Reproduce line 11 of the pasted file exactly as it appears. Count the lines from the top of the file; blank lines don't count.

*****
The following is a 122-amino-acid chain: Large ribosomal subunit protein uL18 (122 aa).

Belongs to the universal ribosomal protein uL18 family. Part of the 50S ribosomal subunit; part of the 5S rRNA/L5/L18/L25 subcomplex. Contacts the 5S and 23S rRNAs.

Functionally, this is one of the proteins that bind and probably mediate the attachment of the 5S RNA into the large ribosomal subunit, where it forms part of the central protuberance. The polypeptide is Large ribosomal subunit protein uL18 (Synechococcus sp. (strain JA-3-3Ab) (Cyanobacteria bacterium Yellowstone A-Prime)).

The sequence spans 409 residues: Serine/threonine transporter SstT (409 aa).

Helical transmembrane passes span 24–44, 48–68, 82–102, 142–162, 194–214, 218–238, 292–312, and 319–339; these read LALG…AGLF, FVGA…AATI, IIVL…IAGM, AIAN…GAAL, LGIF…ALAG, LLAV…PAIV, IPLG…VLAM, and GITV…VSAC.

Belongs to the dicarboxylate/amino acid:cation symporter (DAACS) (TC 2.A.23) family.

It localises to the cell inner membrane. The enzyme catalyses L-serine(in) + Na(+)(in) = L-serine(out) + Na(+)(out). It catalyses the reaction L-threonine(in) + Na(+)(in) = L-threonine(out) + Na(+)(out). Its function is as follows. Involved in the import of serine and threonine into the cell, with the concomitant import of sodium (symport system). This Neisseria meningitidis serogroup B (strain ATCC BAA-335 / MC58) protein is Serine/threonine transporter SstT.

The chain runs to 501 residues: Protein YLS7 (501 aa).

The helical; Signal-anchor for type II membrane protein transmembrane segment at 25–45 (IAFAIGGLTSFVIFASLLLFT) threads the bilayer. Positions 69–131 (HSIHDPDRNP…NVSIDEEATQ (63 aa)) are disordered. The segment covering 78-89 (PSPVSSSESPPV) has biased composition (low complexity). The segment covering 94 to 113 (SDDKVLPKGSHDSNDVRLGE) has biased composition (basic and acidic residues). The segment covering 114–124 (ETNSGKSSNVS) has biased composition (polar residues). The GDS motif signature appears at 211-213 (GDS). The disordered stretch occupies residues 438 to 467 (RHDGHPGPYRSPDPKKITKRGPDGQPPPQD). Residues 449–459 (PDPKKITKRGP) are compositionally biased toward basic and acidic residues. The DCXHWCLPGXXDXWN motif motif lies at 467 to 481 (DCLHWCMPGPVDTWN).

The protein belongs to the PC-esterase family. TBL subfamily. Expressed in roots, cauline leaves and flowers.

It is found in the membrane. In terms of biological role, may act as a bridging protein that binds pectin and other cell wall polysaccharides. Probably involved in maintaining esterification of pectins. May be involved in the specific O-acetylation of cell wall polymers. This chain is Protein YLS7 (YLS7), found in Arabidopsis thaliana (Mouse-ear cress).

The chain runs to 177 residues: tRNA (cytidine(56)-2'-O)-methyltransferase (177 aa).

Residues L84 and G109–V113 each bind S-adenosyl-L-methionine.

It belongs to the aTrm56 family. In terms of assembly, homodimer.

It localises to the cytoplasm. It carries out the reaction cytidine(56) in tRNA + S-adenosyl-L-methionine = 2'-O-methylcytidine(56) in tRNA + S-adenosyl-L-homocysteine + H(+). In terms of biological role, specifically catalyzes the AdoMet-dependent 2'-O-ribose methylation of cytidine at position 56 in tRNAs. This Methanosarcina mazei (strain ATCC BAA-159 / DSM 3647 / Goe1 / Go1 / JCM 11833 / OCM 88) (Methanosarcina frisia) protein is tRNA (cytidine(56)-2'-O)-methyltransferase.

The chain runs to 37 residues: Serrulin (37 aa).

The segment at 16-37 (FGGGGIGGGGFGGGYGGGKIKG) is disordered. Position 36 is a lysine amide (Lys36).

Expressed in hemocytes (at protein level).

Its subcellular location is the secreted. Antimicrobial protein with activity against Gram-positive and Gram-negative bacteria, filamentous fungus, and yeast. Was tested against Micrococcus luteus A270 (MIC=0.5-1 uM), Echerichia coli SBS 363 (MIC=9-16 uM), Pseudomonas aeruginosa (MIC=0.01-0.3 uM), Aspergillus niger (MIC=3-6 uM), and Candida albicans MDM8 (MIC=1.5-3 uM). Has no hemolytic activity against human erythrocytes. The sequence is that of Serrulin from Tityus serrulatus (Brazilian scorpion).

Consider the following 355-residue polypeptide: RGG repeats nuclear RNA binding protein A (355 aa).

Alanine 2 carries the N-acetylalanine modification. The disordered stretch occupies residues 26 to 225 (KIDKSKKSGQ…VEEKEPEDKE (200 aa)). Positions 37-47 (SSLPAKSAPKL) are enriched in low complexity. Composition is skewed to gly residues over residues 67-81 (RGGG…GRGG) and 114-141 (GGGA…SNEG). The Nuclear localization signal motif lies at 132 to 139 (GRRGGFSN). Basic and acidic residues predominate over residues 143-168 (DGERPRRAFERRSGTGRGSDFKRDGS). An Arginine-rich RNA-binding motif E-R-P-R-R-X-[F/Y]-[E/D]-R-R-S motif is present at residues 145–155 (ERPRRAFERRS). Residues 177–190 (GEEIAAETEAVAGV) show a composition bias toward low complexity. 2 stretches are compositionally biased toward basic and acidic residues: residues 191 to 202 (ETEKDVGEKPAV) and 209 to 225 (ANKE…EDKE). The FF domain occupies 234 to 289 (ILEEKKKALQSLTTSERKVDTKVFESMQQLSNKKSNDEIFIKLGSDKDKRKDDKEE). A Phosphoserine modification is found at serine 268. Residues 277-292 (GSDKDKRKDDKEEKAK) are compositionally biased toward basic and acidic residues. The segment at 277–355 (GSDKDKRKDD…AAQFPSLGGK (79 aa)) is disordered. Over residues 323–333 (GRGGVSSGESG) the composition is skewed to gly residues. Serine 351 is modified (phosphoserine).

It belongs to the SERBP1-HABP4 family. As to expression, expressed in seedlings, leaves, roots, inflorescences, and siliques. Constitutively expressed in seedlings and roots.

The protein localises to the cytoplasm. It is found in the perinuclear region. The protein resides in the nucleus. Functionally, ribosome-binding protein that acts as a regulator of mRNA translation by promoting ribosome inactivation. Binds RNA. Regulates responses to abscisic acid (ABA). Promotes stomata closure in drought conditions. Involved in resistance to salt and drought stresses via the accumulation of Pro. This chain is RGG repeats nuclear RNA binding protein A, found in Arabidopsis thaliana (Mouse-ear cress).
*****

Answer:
It is found in the membrane. In terms of biological role, may act as a bridging protein that binds pectin and other cell wall polysaccharides. Probably involved in maintaining esterification of pectins. May be involved in the specific O-acetylation of cell wall polymers. This chain is Protein YLS7 (YLS7), found in Arabidopsis thaliana (Mouse-ear cress).